I don't make this very often but once in a while, especially in Sweden where no KFC can be found, you just want something sinfully crunchy. I found this in Anne's Food Blog, which can be quite inspiring when you are trying to cook only with ingredients that can be found in Sweden. Instead of buttermilk, I've used the Swedish filmjölk and I used part of the brine to make up the batter instead. It was not too bad, but does produces quite a bit for the two of us. We ended up freezing the rest and Johan helped eat up the rest :)

Ingredients (serves 3 or more)
900g chicken breasts or fillets

750 ml (3 cups) buttermilk or filmjolk
4 tablespoon coarse salt or 3 tablespoon fine salt
2 tablespoon sugar
4 cloves of garlic, chopped
1/2 tablespoon chilli powder
1-2 teaspoon cayenne pepper
2 bay leaves
1 tablespoon fresh sage, finely chopped

Spices that went into the brine

Mix all the ingredients together and cover it and let it rest in the chiller for at least 3 hours or overnight. Before frying, drain them off in a strainer and take away any bit pieces of garlic or herb.

For the batter:
1 egg
250 ml of brine
1 teaspoon baking powder

Flour mixture:
750 ml (3 cups) flour
1 teaspoon baking powder
1 teaspoon cayenne pepper
1 teaspoon chilli powder
1 tablespoon fresh thyme

Dip the chicken into the batter before dredging it through the flour mixture. Fry until golden brown, drain on kitchen paper before serving.

Singlish Swenglish Fried Chicken

Fried Chicken

Monday, August 2, 2010

White Chocolate Cheesecake with Blueberries - Vit Choklad Cheesecake med blåbär

Singlish Swenglish Blueberry White chocolate cheesecake

I've made this cake twice now and it's always been a hit. My mum-in-grace and her friend who tasted it have been asking for the recipe in Swedish, so I have to do some homework and translate it. I've made this both with fresh blueberries and frozen ones and in my opinion, the fresh ones are better. However, if you can't find it, the frozen ones will work too, but you have to be prepared for some 'coloration' of the cheese portion as blueberries produce quite a bit of juice as it thaws, which isn't that bad :)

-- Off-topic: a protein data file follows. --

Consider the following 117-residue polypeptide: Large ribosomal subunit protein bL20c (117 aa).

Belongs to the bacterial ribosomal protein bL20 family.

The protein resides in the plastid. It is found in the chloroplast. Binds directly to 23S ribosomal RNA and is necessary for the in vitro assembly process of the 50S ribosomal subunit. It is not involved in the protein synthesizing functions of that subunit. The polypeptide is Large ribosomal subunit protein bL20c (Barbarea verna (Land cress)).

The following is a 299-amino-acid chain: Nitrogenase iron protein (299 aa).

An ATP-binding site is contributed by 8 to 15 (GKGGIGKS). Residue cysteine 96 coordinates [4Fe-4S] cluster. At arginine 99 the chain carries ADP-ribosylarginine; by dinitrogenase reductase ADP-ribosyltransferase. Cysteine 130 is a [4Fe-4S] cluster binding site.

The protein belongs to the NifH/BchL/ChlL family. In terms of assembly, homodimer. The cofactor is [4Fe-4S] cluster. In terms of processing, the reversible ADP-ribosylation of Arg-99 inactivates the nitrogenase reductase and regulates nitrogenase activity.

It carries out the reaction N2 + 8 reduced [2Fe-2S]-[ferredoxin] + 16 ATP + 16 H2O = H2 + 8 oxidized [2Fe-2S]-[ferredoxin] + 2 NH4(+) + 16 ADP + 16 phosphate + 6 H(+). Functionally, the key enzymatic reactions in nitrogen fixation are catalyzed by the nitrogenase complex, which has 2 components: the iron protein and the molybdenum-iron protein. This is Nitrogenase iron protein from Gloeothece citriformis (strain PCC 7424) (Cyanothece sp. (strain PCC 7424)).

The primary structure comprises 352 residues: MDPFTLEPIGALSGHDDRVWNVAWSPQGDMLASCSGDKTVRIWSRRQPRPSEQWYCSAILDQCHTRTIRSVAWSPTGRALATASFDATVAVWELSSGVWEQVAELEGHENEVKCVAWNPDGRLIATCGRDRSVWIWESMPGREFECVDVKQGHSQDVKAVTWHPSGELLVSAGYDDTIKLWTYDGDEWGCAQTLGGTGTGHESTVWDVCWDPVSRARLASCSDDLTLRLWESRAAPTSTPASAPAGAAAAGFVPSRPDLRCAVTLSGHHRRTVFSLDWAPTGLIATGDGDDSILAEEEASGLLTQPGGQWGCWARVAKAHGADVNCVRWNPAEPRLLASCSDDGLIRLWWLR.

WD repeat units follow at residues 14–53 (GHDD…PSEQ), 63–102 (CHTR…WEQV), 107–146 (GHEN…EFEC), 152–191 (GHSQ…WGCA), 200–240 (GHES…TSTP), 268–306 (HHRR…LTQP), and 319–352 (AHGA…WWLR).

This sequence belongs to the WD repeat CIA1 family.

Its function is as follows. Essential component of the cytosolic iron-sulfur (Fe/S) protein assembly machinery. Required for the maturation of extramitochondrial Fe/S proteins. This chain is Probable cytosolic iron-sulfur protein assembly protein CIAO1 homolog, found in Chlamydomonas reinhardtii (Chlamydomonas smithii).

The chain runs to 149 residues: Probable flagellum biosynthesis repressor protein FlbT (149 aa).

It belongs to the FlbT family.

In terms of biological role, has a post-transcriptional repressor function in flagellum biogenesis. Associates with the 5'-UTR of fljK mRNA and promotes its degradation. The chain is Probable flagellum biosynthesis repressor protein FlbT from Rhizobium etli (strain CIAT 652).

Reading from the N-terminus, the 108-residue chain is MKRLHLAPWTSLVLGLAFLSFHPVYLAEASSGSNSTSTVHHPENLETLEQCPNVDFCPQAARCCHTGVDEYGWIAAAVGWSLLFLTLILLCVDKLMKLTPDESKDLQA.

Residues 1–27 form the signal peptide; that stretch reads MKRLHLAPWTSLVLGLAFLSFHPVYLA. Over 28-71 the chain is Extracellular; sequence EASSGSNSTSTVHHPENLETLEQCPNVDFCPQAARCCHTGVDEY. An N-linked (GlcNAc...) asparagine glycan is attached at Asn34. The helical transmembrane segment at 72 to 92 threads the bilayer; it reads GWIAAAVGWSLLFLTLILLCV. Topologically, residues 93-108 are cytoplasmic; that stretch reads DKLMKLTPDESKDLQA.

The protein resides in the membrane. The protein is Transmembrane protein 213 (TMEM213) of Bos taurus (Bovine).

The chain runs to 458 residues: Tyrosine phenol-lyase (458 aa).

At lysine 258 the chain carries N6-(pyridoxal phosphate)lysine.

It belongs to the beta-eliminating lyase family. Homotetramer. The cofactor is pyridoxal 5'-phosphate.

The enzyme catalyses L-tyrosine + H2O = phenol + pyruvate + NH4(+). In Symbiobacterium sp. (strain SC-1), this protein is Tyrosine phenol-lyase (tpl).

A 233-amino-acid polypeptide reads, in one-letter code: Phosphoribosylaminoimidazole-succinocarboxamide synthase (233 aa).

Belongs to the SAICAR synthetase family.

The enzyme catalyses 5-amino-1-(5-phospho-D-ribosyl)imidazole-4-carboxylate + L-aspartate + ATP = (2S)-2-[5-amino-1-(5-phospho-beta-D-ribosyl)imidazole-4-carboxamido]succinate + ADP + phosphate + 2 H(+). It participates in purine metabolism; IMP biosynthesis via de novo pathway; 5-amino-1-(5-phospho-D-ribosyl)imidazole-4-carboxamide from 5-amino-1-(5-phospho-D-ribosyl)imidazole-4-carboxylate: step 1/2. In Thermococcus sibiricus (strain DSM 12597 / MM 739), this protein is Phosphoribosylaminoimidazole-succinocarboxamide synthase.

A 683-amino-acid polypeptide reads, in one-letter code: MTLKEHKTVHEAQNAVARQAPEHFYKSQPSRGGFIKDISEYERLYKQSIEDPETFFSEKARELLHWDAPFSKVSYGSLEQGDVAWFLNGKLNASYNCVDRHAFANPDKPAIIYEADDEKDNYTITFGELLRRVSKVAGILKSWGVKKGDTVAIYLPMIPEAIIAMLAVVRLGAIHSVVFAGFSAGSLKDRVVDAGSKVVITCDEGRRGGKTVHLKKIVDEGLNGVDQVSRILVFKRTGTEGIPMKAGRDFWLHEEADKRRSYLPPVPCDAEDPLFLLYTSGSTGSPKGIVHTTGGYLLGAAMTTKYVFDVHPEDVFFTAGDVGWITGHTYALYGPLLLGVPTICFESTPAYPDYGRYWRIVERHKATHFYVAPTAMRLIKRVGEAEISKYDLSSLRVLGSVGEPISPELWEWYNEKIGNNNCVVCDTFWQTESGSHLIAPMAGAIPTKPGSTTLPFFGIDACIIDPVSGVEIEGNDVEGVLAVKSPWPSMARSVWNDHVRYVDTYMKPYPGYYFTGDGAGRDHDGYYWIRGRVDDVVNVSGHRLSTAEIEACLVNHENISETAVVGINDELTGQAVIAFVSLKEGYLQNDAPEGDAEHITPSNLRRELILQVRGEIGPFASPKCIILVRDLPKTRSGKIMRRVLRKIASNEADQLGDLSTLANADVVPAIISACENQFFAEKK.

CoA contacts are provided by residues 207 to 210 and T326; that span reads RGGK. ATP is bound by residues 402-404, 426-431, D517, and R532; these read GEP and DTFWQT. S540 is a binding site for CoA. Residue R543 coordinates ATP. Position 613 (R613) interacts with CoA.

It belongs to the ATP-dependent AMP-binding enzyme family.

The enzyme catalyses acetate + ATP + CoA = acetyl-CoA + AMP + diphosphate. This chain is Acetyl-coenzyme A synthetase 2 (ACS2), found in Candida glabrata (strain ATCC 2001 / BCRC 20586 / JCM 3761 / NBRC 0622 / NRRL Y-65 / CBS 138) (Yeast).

The original recipe uses the common digestive biscuit base but I've tried using Marie cookies with great results too, so you can choose according to your preference.

För recepten i svenska, klicka här.

Ingredients (these portions are for a normal 23cm diameter tin, but for my pictures, I halved the recipe because I was using a smaller tin)
Cake base 
200g digestive biscuits or 160g marie biscuits, crushed
100g melted butter
2 teaspoon of sugar (optional)

Using food processor for biscuit base

Mixing in the butter and touch of sugar with marie biscuits, crushed
Blend and mixed well together, then press onto the bottom of the cake tin. Bake at 160 degrees celsius for 10 minutes and let it rest in the tin and cool.

Pressing in the marie kex biscuit base 

500g cream cheese at room temperature
180g sugar
150g white chocolate, melted
5 eggs
200g sour cream
1 tablespoon lemon juice
1 lemon zest
100g whipping cream
100g blueberries, with some for garnishing

  1. Cream the cheese and sugar until light and smooth, then add the melted white chocolate and cream until well blended.

    Melting the white chocolate
    Melting the white chocolate over a bowl over a pot of boiling water